In addition to all the other perks to life in Swansea, one of the main draws for catering and hospitality workers is the affordability of decent housing. A 1-bedroom apartment in the city centre costs around £630 per month to rent, while a cushy 3-bedroom house in the suburbs costs around £1,200 per month to rent. As far as value for money goes, few cities of Swansea’s size can match.
Thanks to a comprehensive bus and rail network, Swansea Bay and Gower is relatively easy to explore. Buses run regularly to many parts of the city and also cover the surrounding areas. Swansea’s main bus station is located in the city centre and provides easy access to the shops, beach, Marina and Grand Theatre.
By train, Swansea train station provides services to Cardiff Central, Bristol Temple Meads, London Paddington, Manchester Piccadilly, and Birmingham New Street, among others. To the west, trains run to Carmarthen, Pembroke Dock, Milford Haven and Fishguard.
For newcomers to the city, food and drink can be purchased at the same prices you’d expect in supermarkets anywhere else in the country. It’s also easy to dine out with spending a small fortune. A meal for one at a cheapish restaurant costs around £15, while a three-course meal for two in a mid-range restaurant can be enjoyed for around £45.50.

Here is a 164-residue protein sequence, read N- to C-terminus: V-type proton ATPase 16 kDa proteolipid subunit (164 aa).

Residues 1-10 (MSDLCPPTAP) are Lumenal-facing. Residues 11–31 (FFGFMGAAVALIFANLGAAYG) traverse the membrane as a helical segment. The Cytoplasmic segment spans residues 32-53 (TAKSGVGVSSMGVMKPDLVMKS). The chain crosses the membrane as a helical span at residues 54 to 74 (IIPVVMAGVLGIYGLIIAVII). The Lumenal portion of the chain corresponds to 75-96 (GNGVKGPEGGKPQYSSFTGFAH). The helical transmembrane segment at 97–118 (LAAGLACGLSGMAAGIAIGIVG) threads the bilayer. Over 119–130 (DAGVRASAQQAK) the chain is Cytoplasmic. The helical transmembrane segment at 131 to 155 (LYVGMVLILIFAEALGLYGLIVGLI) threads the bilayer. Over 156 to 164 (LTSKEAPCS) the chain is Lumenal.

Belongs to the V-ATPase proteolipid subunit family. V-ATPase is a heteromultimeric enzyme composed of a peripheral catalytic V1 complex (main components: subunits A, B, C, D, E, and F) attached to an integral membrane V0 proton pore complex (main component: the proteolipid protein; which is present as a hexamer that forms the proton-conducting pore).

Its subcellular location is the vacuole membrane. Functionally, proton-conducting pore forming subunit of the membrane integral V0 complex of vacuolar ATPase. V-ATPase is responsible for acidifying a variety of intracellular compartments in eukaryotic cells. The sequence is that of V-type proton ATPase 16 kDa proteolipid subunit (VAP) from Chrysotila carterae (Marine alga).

Once settled into your new home, the amount you’ll pay for council tax in Swansea is based on the Council Tax valuation band value into which your property is placed, as well as the number of adults who live there.
Second only to Cardiff in terms of size, Swansea certainly gives the Welsh capital a run for its money when it comes to food and drink. From cheap eats to fine dining, quaint cafes to boisterous bars, there’s a lot to get your teeth stuck into in Swansea.
The city centre is positively brimming with delicious eateries. Perfect for a romantic meal for two, Hanson at the Chelsea serves local seafood in endlessly innovative ways. Set in an old brick house, the eclectic tapas-based menu at Mosaic fuses culinary staples from all over the world — from Jamaican jerk chicken to Japanese prawn katsu curry — and has a slick cocktail bar thrown in for good measure. And while it may have a Welsh name, Pant-y-Gwydr serves authentic French cuisine prepared using both traditional and original recipes.
A smash-hit among locals, Istanbul brings the mouthwatering Turkish tastes of the Bosphorus to the shores of Swansea Bay. Bouchon de Rossi serves southern French bistro classics in a sleek setting, while the waterside Gigi Gao’s Favourite Authentic Chinese was named the best restaurant in Wales! As far as city-centre dining goes, Swansea takes some beating.